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Quality Improvement and the Journey To Zero Preventable Harm :

October 5, 2016

Drs. Richard J. Brilli and Richard E. McClead’s group at Nationwide Children’s has led us out of the “Fire that damned intern” mentality to “Where did the system fail that patient?”


Figure 1. Author Michael Crichton describes preventable harm in the air.
Figure 1. Author Michael Crichton describes preventable harm in the air.

Drs. Richard J. Brilli and Richard E. McClead’s group at Nationwide Children’s has led us out of the “Fire that damned intern” mentality to “Where did the system fail that patient?”


In this month’s Pediatrics in Review, their team present us with two more articles that underscore the importance of aiming for “zero” preventable harm: the review “Core Principles of Quality Improvement and Patient Safety,” by Drs. McClead and Thomas Bartman, and the In Brief column on “Sentinel Events / Patient Safety Events,” by Drs. McClead and Michael Brady. Both are “must” reading!

There are parallels in other industries. “Airframe, published in 1995 (Alfred A. Knopf) by the genius (and unfortunately late) medical writer Michael Crichton, discusses a disaster on a trans-Pacific flight. The industry tries to find a scapegoat, but instead of the obvious pilot error (the captain let his son fly the plane while he left the cockpit for a necessary stop), it was found that the plane wing malfunctioned in turbulence because it had a defective bolt made offshore, the company saved money, the wing malfunctioned, the union had a stake in the manufacture, and the list goes on.

This is a great novel that shows that most errors ─ manufacture or medical ─ have several leading factors.

Figure 3.  In his 1997 book  James Reason likened preventable disasters to holes lining up in Swiss cheese
Figure 3. In his 1997 book James Reason likened preventable disasters to holes lining up in Swiss cheese
Figure 2. In Moss and Adams Heart Disease in Infants, Children and Adolescents (9th ed.), Reason's Swiss cheese model is adapted to illustrate the potential for medical error.
Figure 2. In Moss and Adams Heart Disease in Infants, Children and Adolescents (9th ed.), Reason's Swiss cheese model is adapted to illustrate the potential for medical error.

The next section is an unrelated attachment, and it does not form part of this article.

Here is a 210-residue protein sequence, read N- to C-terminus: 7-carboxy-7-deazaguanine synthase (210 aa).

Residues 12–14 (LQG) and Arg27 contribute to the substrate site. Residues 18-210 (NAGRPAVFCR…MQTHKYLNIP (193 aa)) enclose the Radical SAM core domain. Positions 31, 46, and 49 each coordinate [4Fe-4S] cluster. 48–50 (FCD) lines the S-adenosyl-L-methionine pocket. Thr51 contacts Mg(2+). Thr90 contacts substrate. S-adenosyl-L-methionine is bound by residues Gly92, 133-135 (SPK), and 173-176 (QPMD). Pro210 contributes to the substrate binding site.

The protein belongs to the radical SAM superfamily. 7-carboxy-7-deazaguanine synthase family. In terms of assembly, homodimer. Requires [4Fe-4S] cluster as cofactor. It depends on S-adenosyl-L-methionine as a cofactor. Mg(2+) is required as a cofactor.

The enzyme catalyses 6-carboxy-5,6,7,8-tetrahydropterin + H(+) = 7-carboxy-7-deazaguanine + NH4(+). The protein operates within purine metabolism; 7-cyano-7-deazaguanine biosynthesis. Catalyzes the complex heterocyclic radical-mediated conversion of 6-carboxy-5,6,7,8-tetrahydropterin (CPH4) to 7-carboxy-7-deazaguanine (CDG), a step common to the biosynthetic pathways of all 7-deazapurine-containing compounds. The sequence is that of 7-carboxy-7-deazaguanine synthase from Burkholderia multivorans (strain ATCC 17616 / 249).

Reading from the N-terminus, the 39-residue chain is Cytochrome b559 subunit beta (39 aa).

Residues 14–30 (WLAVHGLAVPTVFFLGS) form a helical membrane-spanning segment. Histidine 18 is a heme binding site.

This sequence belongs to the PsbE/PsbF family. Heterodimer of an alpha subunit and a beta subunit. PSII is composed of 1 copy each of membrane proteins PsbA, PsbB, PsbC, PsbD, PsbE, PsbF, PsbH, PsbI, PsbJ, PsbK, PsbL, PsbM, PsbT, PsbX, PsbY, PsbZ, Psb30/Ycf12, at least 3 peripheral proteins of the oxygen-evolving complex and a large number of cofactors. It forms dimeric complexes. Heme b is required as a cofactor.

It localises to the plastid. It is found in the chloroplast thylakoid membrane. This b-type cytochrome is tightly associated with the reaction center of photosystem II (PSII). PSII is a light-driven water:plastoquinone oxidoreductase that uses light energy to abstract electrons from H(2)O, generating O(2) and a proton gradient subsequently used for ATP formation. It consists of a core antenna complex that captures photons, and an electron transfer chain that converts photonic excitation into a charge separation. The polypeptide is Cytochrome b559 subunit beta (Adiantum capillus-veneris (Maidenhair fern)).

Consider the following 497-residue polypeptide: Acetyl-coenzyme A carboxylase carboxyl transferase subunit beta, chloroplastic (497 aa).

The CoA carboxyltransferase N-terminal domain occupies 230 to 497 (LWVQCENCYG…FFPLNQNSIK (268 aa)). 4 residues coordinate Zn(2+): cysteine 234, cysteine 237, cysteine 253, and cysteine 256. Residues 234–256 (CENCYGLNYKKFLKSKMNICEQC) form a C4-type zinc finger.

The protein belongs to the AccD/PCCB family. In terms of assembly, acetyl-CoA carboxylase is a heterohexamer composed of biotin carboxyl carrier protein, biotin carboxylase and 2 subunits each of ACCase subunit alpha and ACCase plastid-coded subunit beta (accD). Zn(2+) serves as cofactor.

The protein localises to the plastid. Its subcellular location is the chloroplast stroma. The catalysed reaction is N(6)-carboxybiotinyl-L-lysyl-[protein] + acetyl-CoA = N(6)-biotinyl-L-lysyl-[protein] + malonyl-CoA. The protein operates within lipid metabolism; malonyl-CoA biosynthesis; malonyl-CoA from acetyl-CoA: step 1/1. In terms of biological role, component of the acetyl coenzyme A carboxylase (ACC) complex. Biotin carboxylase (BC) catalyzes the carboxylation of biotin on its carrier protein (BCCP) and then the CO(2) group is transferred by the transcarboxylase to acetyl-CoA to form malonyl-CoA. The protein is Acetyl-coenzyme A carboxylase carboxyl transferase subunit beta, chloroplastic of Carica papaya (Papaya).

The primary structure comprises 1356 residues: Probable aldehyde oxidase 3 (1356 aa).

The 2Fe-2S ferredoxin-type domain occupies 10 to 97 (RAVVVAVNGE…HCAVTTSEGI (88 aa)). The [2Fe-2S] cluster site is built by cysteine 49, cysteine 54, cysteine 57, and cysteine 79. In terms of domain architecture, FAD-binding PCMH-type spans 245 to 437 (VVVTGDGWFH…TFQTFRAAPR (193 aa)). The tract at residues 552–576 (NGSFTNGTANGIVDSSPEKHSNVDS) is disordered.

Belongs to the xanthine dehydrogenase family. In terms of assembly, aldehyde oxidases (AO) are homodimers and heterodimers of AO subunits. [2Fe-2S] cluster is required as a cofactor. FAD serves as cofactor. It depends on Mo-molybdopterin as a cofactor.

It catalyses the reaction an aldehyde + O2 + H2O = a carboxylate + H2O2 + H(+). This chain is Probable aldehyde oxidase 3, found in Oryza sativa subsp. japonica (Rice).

Brilli, McClead, et al, show a diagram in Moss and Adams’ , taken from James Reason’s 1997 book . It depicts a disastrous chain of preventable events with a model showing several parallel slices of Swiss cheese.

If the holes line up, each supporting event leads up to a disaster. Any repositioning of any of the slices would prevent the holes from lining up and stop the process. What if the new intern had been directly supervised? Such is quality improvement.

Also worthy of mention is the work of Dr. Marc de Leval, a cardiac surgeon at Great Ormond Street Hospital in London, who was getting poor results with his heart surgery patients: They left the operating room in fine condition, but several died later.

Instead of continuing without pause, he recognized a problem. Coincidentally while watching a car race, he was impressed with the coordination of pit-stop race crews and their quiet efficiency. He had them visit his facility, and they were appalled at the inefficiency of ICU handoffs and poor coordination of care from one station to the next.

Figure 4. The Swiss cheese model of system accidents, developed by James Reason.
Figure 4. The Swiss cheese model of system accidents, developed by James Reason.

He retooled his team against their model, went to other successful centers and learned from their approaches, and his results became spectacular. This was before we had a term for quality improvement and patient safety.

One inescapable conclusion is that ALL hospitals must have leadership that understands how to develop and implement meaningful change for quality improvement in medicine. Change is not easy, but if we do not recognize (i.e., ignore) and implement a safety environment, the unacceptable preventable mortalities will continue.

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